Tuesday, April 16, 2024

EDITORIAL: The public needs to know


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For the past three months, ever since the Prime Minister indicated that he was going abroad for medical treatment, issues touching and concerning the Barbados Constitution and the political system have been Front Page news. Yet even as this was taking place it has become clear that the vast majority of our citizens and voters are unaware of even the most basic contents of a document that has been designed to protect citizens.
Whether the issue was about the role of an Acting Prime Minister carrying out the “devolved” functions of the incumbent Prime Minister or questions about who should or should not be speaking for the Ministry of Finance; or about the status of the office of Attorney General, the public has been bombarded and confronted with news and views about the workings of our political and constitutional system.
This general lack of knowledge has led some hosts of the call-in programmes to appeal to those who know about these things to call and explain for the public benefit how a particular, situation is dealt with in the Constitution, and quite often there has been a quick response. Sometimes absent such a response a great deal of guessing and “fireside” lawyering takes place and the public is misinformed.
But this need not be so. This country has been independent for close to 44 years, and there should be a more widespread understanding of the basic outlines of the document that provides protection for all Barbadians and visitors who happen to be on this island and temporarily under the jurisdiction.
This widespread distribution of knowledge about the Constitution cannot come about solely through education in the schools since there are generations of Barbadians alive who would not have been introduced to the learning when at school, and who remain for the most part innocent of  their most basic constitutional rights.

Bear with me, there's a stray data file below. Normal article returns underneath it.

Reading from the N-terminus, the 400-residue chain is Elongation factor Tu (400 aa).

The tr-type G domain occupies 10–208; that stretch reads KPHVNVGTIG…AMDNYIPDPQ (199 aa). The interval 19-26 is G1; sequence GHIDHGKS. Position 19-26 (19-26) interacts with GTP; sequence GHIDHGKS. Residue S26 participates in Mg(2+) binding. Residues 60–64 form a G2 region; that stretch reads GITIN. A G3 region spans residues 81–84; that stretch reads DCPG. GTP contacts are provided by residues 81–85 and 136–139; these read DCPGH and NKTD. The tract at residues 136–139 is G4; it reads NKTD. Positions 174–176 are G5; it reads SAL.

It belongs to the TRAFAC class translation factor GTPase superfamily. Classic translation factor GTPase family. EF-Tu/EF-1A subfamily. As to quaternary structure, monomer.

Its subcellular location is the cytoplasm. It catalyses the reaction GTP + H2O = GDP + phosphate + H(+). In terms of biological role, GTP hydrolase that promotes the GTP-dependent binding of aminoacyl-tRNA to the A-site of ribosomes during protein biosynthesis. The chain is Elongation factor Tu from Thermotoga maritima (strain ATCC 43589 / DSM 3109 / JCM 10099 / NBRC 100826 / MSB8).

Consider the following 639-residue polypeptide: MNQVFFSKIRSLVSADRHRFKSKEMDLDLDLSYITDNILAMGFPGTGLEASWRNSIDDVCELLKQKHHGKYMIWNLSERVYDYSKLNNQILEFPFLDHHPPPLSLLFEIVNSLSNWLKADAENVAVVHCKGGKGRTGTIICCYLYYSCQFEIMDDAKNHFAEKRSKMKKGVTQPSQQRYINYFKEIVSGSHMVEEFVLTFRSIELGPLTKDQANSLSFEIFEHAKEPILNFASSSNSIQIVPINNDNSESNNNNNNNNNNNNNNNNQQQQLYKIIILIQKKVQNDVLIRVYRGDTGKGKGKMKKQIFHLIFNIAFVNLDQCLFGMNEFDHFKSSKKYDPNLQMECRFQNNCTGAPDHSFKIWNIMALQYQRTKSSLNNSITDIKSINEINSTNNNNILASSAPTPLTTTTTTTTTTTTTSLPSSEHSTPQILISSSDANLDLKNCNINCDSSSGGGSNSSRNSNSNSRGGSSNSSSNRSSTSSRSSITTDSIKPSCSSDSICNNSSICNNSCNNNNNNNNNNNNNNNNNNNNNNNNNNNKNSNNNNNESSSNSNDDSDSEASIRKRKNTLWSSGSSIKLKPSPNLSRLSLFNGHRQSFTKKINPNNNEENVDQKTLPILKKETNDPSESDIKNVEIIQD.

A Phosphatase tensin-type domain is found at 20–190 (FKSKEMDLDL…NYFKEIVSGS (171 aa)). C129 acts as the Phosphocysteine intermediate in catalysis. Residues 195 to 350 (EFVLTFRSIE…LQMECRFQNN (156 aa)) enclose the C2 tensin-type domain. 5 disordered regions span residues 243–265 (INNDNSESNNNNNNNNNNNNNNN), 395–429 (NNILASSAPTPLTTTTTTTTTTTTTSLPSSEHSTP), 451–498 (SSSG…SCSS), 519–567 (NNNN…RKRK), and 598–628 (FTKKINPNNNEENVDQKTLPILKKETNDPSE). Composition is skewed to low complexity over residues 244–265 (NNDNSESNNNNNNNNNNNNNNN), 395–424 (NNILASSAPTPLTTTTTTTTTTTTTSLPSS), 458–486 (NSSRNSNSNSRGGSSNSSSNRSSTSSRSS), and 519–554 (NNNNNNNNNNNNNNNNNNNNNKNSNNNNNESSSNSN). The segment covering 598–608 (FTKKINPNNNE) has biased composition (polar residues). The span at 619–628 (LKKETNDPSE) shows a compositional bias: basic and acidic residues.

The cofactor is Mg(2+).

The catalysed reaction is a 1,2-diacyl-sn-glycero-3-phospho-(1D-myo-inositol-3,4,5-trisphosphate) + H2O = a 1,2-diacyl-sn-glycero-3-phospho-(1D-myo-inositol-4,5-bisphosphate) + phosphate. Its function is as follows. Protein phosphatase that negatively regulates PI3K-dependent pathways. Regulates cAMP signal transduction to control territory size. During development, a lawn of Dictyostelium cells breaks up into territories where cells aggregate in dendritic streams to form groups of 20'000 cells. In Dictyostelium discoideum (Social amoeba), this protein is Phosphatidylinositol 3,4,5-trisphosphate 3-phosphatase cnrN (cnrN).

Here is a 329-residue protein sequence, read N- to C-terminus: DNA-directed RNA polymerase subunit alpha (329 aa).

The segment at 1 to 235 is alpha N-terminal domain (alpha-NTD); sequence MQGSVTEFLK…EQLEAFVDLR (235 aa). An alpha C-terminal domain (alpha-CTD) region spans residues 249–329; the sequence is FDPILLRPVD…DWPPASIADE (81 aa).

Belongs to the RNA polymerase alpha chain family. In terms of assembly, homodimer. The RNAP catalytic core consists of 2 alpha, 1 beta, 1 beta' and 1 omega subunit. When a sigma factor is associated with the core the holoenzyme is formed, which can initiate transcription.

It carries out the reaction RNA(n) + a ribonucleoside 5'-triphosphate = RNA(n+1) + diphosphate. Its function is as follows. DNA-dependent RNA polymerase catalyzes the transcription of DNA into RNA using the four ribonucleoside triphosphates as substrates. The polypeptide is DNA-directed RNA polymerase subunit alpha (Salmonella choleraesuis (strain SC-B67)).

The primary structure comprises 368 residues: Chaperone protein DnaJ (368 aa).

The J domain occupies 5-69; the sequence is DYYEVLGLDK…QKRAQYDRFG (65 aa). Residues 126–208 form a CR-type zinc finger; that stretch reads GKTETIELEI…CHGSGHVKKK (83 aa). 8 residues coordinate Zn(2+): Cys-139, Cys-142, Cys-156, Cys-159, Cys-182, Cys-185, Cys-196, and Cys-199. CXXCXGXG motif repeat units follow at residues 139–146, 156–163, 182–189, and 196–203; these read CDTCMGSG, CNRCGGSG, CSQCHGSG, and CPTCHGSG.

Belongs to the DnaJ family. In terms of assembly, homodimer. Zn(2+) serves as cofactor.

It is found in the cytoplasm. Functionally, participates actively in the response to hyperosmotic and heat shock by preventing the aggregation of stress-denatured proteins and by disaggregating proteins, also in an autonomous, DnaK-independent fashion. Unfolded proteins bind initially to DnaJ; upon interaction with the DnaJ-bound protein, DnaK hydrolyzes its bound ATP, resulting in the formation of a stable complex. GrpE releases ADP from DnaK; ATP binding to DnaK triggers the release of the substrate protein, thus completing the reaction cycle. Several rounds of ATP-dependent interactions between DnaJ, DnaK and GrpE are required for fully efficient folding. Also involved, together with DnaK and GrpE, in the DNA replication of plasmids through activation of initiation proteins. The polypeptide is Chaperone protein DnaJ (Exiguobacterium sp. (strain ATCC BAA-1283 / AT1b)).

Yet many of these same people are as knowledgeable about the game of cricket as some of our greatest umpires, and that is why there is such a vibrant public opinion about the vagaries of the game. It is also the reason so many of them used to follow the game. They understood its rules; if they did not, they would not follow it.
There is a popular perception that the Constitution is a matter only for politicians, but nothing could be farther from the reality. True, it may be, that politicians may be specially interested in the document, but when and if a law is passed to confiscate cellphones from schoolchildren, or if a law prevents people from joining associations of their choice;
or still further, if an accused in a complex fraud case submits that he wants an expert witness provided for him at the State’s expense, these matters may all involve the protective provisions of the Constitution.
The same is true if laws are passed which have the effect of discriminating against some citizens on the basis of their gender.
So that a Constitution has a greater general usefulness than simply keeping our leaders in check.   It is a document which touches our daily lives, but it is dynamic and needs the fertilisation of a strong public opinion if it is to be truly effective.
If our democracy is to mature in a proper manner, then the people must have a greater understanding of how they are governed and the limits of that governance. This can best be achieved in the first place by wide general understanding of our Constitution.


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